The Advertising Standards Authority (ASA) has ruled in favour of William Hill regarding a tweet from the bookmaker which featured former professional footballer Robbie Savage.
Posted by William Hill on Twitter – now known as X – in February 2023, the tweet contained a video clip of Savage discussing the prospect of Leeds United being relegated from the Premier League to the Championship.
The ASA challenged whether the advert, which also included the William Hill and beGambleAware logos, was in breach of the CAP Code, which bans betting firms from including people in their marketing who may have a strong appeal to young people, such as footballers.
However, in previous rulings the authority has made it clear that retired players who are now more known for their punditry are not subject to this code.
The most notable example of this saw the ASA rule in favour of Flutter Entertainment’s Paddy Power and Sky Bet brands, which have brand ambassador deals with ex-pros Peter Crouch and Micah Richards respectively.
888 Holdings-owned William Hill made this case too. The ASA explained: “William Hill cited previous ASA rulings where the ASA had accepted that a former professional footballer whose career had ended many years previously did not have strong appeal to children.”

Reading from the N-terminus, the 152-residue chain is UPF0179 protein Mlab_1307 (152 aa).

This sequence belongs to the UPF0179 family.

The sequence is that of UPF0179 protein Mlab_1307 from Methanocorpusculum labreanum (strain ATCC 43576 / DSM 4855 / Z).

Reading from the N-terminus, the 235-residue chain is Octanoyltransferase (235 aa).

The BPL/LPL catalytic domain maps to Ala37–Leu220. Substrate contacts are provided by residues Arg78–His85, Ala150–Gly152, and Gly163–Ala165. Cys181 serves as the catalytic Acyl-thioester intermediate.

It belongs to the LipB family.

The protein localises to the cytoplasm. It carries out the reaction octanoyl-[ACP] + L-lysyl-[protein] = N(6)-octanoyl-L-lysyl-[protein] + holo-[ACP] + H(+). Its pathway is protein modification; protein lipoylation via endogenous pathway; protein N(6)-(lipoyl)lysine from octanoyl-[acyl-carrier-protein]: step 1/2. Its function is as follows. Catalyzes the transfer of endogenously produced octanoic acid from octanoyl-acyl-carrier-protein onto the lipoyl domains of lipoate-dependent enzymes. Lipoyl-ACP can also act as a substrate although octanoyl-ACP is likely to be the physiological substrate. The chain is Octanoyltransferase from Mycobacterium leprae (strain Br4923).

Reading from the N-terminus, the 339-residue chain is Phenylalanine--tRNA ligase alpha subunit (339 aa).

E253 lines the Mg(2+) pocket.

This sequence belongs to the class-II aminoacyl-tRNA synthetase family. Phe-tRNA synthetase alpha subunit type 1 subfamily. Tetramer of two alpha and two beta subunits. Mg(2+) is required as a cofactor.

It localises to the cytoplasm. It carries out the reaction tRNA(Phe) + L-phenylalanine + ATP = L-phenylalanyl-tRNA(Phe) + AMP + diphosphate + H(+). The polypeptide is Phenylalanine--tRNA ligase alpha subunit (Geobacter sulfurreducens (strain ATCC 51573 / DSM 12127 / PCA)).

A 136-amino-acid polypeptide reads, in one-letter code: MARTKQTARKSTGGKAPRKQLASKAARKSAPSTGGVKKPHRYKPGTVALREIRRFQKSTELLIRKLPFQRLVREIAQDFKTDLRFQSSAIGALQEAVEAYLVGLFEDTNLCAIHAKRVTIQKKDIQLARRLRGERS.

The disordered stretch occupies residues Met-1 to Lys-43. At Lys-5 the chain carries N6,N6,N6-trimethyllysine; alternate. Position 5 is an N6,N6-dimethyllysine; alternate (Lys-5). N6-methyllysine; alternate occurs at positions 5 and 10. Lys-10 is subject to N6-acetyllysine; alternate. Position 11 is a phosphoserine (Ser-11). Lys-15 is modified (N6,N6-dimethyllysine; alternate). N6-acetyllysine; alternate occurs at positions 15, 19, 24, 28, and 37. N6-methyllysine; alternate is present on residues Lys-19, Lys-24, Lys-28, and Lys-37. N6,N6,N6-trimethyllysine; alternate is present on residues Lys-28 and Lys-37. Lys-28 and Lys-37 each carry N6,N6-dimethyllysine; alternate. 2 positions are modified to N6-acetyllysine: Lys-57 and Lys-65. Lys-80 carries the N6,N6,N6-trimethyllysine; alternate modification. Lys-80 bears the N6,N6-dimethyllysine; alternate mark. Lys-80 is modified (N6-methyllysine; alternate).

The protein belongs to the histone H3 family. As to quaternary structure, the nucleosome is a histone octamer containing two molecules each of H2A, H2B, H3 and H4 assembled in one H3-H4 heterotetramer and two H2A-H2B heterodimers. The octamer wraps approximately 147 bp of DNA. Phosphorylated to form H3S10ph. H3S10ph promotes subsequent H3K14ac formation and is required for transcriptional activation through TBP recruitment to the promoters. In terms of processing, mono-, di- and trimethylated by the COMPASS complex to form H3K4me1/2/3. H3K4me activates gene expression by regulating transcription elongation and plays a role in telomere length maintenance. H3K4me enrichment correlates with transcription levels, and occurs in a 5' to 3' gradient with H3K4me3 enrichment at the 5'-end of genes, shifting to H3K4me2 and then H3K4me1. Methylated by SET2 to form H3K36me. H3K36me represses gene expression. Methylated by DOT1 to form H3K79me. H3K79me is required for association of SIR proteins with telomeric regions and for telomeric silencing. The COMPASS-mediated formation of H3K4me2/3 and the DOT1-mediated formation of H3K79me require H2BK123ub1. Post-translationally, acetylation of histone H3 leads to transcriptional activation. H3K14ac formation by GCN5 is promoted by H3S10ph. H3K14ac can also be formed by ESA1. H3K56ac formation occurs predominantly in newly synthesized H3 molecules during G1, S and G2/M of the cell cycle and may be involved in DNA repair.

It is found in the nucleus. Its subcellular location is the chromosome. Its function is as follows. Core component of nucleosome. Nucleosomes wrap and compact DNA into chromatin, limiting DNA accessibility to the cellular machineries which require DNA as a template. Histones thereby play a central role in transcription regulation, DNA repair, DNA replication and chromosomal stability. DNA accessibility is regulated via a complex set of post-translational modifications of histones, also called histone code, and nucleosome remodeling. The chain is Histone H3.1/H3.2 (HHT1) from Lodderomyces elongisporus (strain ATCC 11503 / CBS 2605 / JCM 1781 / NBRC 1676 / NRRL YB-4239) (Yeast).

William Hill further added that 48-year old Savage had last played professionally in the domestic leagues for Derby County in 2008 and for England in 2004, and now works primarily in broadcasting for BT Sports Score and BBC Five Live Radio.
The bookmaker further outlined that data showed that under 18s accounted for just 9% of BT Sports Scene, that 10-17 year-olds made up just 4.5% of BBC Five Listeners and finally that only 5% of the studio audience for the latter programme were in the 15-24 age bracket.
In its own assessment, the ASA also acknowledged that Savage’s general social media presence was just limited to Instagram, with the footballer holding no accounts on TikTok, Twitch or Snapchat.
Although he is a regular poster on Instagram, Savage’s following of 133,000 consists of just 2% registered as under-18. His Twitter following of 1.6 million has just 0.1% under-18, amounting to 1,600 users. The ASA therefore determined that this ‘does not suggest a strong appeal to that age group’.
Although William Hill has escaped any judgement, tweets have landed some bookmakers under the ASA’s spotlight in recent months. Ladbrokes and bet365 were both criticised by the ASA this month for tweets featuring active sportspeople, four tennis players in the case of the former and footballer Granit Xhaka in the case of the latter.